The RX-V1 was Yamaha's flagship receiver in its day, costing $3200. There are a lot of receivers in this price class, many of which are excellent. I'd look at the high-end Pioneer Elite, Integra, and Denon models, many of which are less than that. Yamaha just came out with its new Aventage line, which top out at about $2000; we haven't had a chance to review any of these models yet, but I'm sure we will.
If you want something under $1000 (since you paid only $500 for the Yamaha), I recommend the Onkyo TX-SR608, which lists for $600. See HT's review here; in fact, check out all the recent receiver reviews on HomeTheatermag.com (look for models that have gotten a "Top Pick" designation) and buyer's guide. In the reviews, pay attention to the Video Test Bench section, and avoid receivers that clip above-white and below-black.
I know Outlaw very well; it makes excellent products at very reasonable prices, though it hasn't introduced a new preamp/processor in several years. Emotiva has the same reputation, but I have no direct experience with their products. Audiophiles prefer a separate preamp/processor and power amplifier because each has its own power supply, and there's no chance of electrical interference in the function of each one. Also, you can upgrade one without having to replace both as with an AVR. But many modern AVRs do a great job, so I wouldn't dismiss them out of hand.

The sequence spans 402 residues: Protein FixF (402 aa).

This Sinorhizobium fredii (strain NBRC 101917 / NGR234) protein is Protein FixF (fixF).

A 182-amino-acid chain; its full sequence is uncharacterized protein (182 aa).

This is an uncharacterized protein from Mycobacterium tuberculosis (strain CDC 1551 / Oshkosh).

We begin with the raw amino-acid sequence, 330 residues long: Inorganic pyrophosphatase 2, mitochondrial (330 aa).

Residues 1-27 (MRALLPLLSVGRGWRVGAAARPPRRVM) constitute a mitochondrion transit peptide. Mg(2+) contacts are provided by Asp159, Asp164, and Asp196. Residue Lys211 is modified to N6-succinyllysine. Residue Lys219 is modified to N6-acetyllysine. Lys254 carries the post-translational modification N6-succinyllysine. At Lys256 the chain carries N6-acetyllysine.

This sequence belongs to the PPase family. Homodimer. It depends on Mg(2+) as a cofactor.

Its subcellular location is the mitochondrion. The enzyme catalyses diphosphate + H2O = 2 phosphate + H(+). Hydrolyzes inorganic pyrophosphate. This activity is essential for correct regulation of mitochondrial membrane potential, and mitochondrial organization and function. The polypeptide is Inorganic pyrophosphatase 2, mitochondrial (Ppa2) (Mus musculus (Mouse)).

As for a TV, I always advocate getting 1080p if possible, even if you sit far from the screen. You might not be able to see the difference in detail between 720p and 1080p, but you could well see visible artifacts on a 720p set as it scales a 1080i (most broadcast) or 1080p (most Blu-ray) signal down to 720p.
Size MattersSort Of
I was about to pull the trigger on the Samsung UN55C8000 until I heard that the UN65C8000 would be coming out soon. Will the picture quality look worse on the 65-incher compared to the 55? The resolution is 1920x1080 on both. Does this mean that the dpi (dots per inch) is lower (worse) on the 65 than the 55? If so, should I get the 55 for quality? I have pre-buyers remorse on the 65 mostly because it is $6000 and I can get two 55s for the same price.
You are correct that both sizes have the same resolution, so the "dpi" is lower on the larger screen, and as a result, smaller screens tend to look sharper at a given seating distance. However, this isn't a problem if you adjust the seating distance accordingly. Depending on which recommendation you follow, the best seating distance from a 55-inch screen is between 6.1 and 8.7 feet, while the best distance from a 65-inch screen is between 7.3 and 10.2 feet. So if you sit 10.2 feet from a 65-inch screen, the detail will look the same as if you were sitting 8.7 feet from a 55-inch screen.
Most people sit too far from their TV for a good, immersive experience, so if your seating distance is 10 feet (the minimum typical distance in many homes), I'd go for the 65-incher.